I was just looking over some of the previous runs that I recorded and I can see some sections where I did coast to line myself up for the following section. I also noticed areas where I could have done as mentioned and get into the braking up to the ABS. So I know I have some work to do. The tough part is that I want far off from jumping from 3rd place (where I finished out the day) to first place. Now granted, the guys in 1st & 2nd were running on slicks, but I think if I had done as recommended, I could have closed that gap significantly. But, there is always tomorrow to try it out. I'm not beating myself up to much considering that it was only my 4th event an those other guys, including the ones I beat, have been autoX'ing for several years a piece. Thanks again. I'll post my (hopefully good) results after tomorrow. I only wish that Tap-a-Talk would let me post videos for some more critiquing.


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      07-31-2012 02:43 PM #43
      So I ran the event and it went really well. The only unfortunate part is that there was only one spot to try threshold braking. PCA events, I've noticed, usually sets up long, sweeping courses.

      Either way, I got the rear to rotate really well an I was able to beat all the other GTi's and my cousin's 3.8l Genesis Coupe.

      I'm away for August, but I'll be running again in Sept and will most likely have new questions. Thanks to all who gave valuable input, it was greatly appreciated.


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      08-18-2012 05:36 PM #44
      Anyone have any suggestions on how stiff I should set the dampers up front? I have an event tomorrow so any help would be greatly appreciated.


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      08-18-2012 11:31 PM #45
      what shocks what springs?
      Quote Originally Posted by G3T3I7 View Post
      because race springs
      Quote Originally Posted by Vegeta Gti View Post
      i love sacks
      Quote Originally Posted by bryangb View Post
      TCL isn't car enthusiasts. It's a forum for 40 year old guys to brag about their 2007 Hyundai Sonata. And to talk meaningless sh*t on anything VW

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      08-19-2012 12:10 AM #46
      Quote Originally Posted by babarber View Post
      what shocks what springs?
      Koni coilovers (1150's). I've been running with both front and rear at full. I'm wondering if I should dial down the stiffness at the front.


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    22. Member babarber's Avatar
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      08-21-2012 08:06 PM #47
      Quote Originally Posted by Light on Fuel View Post
      Koni coilovers (1150's). I've been running with both front and rear at full. I'm wondering if I should dial down the stiffness at the front.


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      that would depend on behavior on turn in does it feel like the car is loosing grip at the front too soon?
      Quote Originally Posted by G3T3I7 View Post
      because race springs
      Quote Originally Posted by Vegeta Gti View Post
      i love sacks
      Quote Originally Posted by bryangb View Post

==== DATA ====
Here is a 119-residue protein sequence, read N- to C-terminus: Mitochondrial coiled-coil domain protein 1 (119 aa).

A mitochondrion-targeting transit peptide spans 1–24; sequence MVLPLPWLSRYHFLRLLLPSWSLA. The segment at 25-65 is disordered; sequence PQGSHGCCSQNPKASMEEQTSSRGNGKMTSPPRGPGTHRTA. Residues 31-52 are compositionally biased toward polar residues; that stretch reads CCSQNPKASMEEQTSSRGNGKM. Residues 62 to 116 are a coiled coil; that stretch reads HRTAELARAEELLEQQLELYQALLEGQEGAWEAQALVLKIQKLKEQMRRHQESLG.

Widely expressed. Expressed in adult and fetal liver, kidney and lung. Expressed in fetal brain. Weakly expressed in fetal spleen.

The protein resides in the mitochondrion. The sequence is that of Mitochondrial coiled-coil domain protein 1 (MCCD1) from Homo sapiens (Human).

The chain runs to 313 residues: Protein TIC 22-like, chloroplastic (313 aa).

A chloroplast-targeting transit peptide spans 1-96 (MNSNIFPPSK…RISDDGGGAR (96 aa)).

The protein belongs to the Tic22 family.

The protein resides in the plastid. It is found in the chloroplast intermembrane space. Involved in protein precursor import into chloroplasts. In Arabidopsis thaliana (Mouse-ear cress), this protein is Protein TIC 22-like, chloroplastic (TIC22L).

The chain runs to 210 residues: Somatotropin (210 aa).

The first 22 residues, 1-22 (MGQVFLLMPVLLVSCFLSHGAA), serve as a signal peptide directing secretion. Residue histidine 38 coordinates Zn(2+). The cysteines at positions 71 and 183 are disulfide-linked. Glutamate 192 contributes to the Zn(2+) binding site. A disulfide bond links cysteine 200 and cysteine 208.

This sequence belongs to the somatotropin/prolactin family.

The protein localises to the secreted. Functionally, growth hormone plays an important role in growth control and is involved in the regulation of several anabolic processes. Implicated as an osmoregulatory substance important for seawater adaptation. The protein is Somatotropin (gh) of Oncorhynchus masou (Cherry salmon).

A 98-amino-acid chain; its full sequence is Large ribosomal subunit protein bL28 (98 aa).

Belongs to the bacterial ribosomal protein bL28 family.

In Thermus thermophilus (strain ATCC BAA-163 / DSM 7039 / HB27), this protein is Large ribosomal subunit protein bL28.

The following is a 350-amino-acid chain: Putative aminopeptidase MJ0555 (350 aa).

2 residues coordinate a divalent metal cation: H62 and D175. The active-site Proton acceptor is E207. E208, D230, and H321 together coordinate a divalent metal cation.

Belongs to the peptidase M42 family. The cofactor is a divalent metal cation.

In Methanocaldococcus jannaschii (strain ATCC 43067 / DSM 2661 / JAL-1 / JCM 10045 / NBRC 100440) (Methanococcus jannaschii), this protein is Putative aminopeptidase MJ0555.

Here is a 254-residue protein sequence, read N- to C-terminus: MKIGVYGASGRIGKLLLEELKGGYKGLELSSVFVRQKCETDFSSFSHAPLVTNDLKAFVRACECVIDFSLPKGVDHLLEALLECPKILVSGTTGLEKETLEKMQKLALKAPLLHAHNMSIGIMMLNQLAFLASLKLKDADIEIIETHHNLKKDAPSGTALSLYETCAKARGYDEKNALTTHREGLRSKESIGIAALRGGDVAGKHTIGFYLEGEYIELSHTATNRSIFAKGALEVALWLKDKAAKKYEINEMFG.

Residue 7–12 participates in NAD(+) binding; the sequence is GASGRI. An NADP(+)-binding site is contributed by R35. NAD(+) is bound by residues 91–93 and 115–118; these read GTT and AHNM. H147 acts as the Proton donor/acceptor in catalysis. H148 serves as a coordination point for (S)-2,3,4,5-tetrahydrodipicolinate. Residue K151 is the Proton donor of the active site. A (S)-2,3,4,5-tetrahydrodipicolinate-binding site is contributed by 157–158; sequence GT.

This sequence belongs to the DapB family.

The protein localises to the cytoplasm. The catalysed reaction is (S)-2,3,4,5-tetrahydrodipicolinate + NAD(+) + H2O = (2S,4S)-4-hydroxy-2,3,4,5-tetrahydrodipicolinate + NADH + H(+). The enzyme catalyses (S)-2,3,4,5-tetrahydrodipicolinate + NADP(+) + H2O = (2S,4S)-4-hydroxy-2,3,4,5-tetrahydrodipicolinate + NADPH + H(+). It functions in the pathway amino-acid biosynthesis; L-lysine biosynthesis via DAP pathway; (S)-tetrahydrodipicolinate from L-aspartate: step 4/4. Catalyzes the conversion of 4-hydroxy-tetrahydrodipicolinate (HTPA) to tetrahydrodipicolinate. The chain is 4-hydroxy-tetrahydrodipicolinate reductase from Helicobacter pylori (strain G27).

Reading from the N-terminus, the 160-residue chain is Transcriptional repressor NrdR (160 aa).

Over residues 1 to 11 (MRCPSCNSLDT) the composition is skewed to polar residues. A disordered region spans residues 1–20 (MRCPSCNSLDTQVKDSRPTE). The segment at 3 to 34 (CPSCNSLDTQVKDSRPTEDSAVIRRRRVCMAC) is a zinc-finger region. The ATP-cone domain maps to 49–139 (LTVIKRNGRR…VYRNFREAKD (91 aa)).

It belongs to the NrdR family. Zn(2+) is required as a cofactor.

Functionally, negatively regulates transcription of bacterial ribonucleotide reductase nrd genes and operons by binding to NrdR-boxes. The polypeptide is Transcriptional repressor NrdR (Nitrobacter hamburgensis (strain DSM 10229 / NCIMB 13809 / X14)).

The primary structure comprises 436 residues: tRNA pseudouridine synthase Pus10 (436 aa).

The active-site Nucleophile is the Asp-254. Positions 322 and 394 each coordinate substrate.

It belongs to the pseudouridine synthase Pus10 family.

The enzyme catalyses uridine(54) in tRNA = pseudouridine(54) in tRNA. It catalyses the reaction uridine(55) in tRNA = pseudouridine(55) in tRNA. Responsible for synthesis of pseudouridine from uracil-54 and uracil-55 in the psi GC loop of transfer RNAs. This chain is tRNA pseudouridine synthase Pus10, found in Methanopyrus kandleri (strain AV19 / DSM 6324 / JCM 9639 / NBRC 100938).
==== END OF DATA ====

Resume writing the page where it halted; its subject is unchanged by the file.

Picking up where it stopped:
TCL isn't car enthusiasts. It's a forum for 40 year old guys to brag about their 2007 Hyundai Sonata. And to talk meaningless sh*t on anything VW

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      08-23-2012 07:44 AM #48
      Quote Originally Posted by babarber View Post
      that would depend on behavior on turn in does it feel like the car is loosing grip at the front too soon?
      Turn in was crisp. It didn't loose grip too soon but it was understeering starting at the apex and through the exit on long (fish hook, type) turns.

      I had the fronts set 1/2 a turn below full stiff. Would further lowering stiffness at the front reduce some of that mid corner understeer?

      I also noticed that the temps on my front tires were way hotter on the inside shoulders than the middle and outer shoulders. I have a suspicion that the place that did my alignment screwed up. I think they may have set the toe too far out or dialed in too much neg. camber. Would either play that much of a significant role in the mid/exit understeer.
      Thanks again.


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      08-23-2012 01:54 PM #49
      shock settings have very little to do with mid corner behavior look elsewhere for a solution to your problem
      Quote Originally Posted by G3T3I7 View Post
      because race springs
      Quote Originally Posted by Vegeta Gti View Post
      i love sacks
      Quote Originally Posted by bryangb View Post
      TCL isn't car enthusiasts. It's a forum for 40 year old guys to brag about their 2007 Hyundai Sonata. And to talk meaningless sh*t on anything VW

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      09-30-2012 10:49 AM #50
      Quote Originally Posted by babarber View Post
      shock settings have very little to do with mid corner behavior look elsewhere for a solution to your problem
      After doing some more investigation, I realized that it was my ride height that was causing me to understeer.

      At an event, I noticed that my inside shoulders were getting too hot (20* more than outsides). I also noticed that even at 50psi, my front tires were rolling. I looked at my LCA's and realized that they had a major angle to them (car set too low). I (foolishly) didn't check the work of the people who performed my alignment and were suppossed to adjust the ride height. They had the car too low which was causing me to run out of suspension travel and roll my front tires. Since then, I've raised the ride height and am now trying to dial in the suspension.